ATM Punch-Cards, 1970s
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The UK's first automated cash dispenser was installed in 1967. These cash cards are thought to date from the 1970s. They use the punch-card format common in computing at the time to store data.
A user would put these cards into the cash dispenser, enter their number and receive £10 in cash. The machine would keep the card, which would then be processed by staff and returned to the customer. Only later in the 1970s did ATMs allow users to examine their account balance, withdraw different amounts of cash and retain their card after the transaction. Today, computing systems play a fundamental role in managing the world's financial system.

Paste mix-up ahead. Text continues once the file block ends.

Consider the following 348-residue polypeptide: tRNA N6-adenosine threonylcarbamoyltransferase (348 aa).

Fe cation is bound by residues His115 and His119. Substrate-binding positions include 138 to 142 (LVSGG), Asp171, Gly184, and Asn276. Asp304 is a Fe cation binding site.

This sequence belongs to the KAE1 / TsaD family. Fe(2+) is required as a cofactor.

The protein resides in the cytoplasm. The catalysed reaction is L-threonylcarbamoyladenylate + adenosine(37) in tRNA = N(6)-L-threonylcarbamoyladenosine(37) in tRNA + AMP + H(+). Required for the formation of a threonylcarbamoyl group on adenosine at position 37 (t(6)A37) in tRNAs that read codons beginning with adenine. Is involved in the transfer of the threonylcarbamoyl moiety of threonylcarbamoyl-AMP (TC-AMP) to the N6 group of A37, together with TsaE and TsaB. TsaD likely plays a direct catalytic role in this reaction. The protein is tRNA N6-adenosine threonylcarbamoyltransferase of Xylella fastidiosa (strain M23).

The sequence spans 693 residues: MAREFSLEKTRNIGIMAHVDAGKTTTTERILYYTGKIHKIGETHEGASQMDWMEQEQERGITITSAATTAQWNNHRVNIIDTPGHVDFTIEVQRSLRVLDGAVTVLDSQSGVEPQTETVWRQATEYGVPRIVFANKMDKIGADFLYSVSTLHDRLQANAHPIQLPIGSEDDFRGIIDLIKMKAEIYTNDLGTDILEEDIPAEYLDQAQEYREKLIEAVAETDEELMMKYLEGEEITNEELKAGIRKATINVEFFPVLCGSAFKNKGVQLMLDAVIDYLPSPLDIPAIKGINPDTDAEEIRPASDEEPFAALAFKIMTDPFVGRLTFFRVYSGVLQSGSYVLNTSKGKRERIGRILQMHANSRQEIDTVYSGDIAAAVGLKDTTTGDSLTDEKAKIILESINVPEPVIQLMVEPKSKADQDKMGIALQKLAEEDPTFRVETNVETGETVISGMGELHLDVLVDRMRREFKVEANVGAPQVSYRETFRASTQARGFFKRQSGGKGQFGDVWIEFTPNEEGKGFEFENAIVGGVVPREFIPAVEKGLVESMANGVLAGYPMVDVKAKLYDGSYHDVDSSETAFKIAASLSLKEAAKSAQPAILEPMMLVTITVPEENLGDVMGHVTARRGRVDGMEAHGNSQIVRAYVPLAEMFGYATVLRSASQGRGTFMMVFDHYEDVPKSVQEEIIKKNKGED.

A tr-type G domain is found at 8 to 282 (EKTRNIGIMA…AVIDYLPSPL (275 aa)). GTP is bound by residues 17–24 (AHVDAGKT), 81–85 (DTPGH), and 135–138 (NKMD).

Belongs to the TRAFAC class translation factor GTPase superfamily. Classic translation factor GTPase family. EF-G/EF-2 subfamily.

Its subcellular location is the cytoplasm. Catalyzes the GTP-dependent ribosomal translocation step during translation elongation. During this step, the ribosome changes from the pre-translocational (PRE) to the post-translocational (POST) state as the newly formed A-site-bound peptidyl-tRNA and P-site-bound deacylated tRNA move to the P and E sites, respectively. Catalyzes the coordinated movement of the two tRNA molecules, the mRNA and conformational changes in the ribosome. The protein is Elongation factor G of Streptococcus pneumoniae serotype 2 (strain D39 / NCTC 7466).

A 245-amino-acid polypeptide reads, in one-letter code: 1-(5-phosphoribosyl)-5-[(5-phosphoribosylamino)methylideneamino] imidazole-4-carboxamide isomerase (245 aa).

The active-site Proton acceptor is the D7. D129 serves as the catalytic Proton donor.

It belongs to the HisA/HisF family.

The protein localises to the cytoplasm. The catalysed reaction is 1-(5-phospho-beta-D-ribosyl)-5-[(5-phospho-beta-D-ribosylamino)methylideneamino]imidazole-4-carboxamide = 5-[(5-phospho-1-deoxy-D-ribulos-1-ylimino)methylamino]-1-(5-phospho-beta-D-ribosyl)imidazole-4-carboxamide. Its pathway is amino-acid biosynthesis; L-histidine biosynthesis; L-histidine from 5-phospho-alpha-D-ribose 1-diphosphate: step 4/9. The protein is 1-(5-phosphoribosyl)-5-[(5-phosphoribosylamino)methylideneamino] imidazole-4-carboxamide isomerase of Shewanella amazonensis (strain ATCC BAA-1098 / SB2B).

These bank cards are for Williams & Glyn's Bank, the name given to the Royal Bank of Scotland's English and Welsh subsidiaries until 1985, when it was fully absorbed into RBS.
Source: http://heritagearchives.rbs.com/rbs-history-in-100-objects/serving-our-customers/cash-card-1969.htmlDate : 1970
Creator : Williams & Glyn^s Bank
This exhibit has a reference ID of CH42290. Please quote this reference ID in any communication with the Centre for Computing History.
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